A Few Questions For Minister of Finance Mr. Chris Sinckler

Submitted by Phil Collins

Chris Sinckler, Minister of Finance and Senator Darcy Boyce at the centre of the Pierhead dispute

The controversy over the Pierhead Marina and the award of the contract to non-bidder, SMI Infrastructure Solutions (SMI) is well known. For the sake of completeness it should be noted that the Barbados Tourism Investment Inc entered into a Memorandum of Understanding (MOU) with SMI since February 2011 when the Minister of Finance, with much fan fare announced shortly thereafter that construction work on the Marina would commence within 12 months.

Under section 5.0 of the MOU it was agreed that: “SMI will arrange financing through a third party for the work to be done under this MOU”. In other words SMI would be responsible for funding the new Marina design which was being undertaken by its prime marine engineering consultant, W F Baird and Associates.

On Monday 31st October 2011Citicorp Merchant Bank Limited advised the Government of Barbados that it was unable to raise the Bds$40.0 million on behalf of SMI. On the 1st November 2011 the CEO and Chairman of BTI were invited to meet with the Permanent Secretary of Investment in the Ministry of Finance and the Minister of Finance, Mr. Chris Sinckler to discuss the situation.

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It’s ‘Silly Season’ BLP Style

Hartley Henry - Principal Political Advisor to the Hon. Prime Minister

I would have won the money! Had I taken the bet with my neighbor, I would have won. When on Monday I saw the newspaper headline “A Mess” and Owen Arthur was on the back foot talking about the Pierhead Project and the functioning of the Barbados economy, I said to my neighbor, “First, there must be another side to that story that we, the public, need to hear about’. Second, I told him, ‘watch out for Mia Mottley. She is bound to lash back with an even more sensational and alarming headline’.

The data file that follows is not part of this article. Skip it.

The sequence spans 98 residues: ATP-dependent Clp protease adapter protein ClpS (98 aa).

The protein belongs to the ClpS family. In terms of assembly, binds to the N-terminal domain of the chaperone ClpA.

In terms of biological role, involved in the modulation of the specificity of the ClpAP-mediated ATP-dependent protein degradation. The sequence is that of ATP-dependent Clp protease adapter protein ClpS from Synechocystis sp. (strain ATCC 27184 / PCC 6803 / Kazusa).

Now having worked in the newspaper industry for many years, I know the person quoted in the article does not have a say in determining the headline, but, in this business, an experienced operator can use adjectives and superlatives to influence the type of headline he or she wishes.

So once again this past week we have seen the battle for headlines intensifying between Arthur and Mottley, with little Dale Marshall putting in his two cents worth. The International Monetary Fund said in Saturday’s press, interestingly not worthy of headline status, that moderate growth could be expected next year. It blamed the current squeeze on the global economic crisis but maintained full support for the Government’s short and Medium Term Fiscal Strategy.

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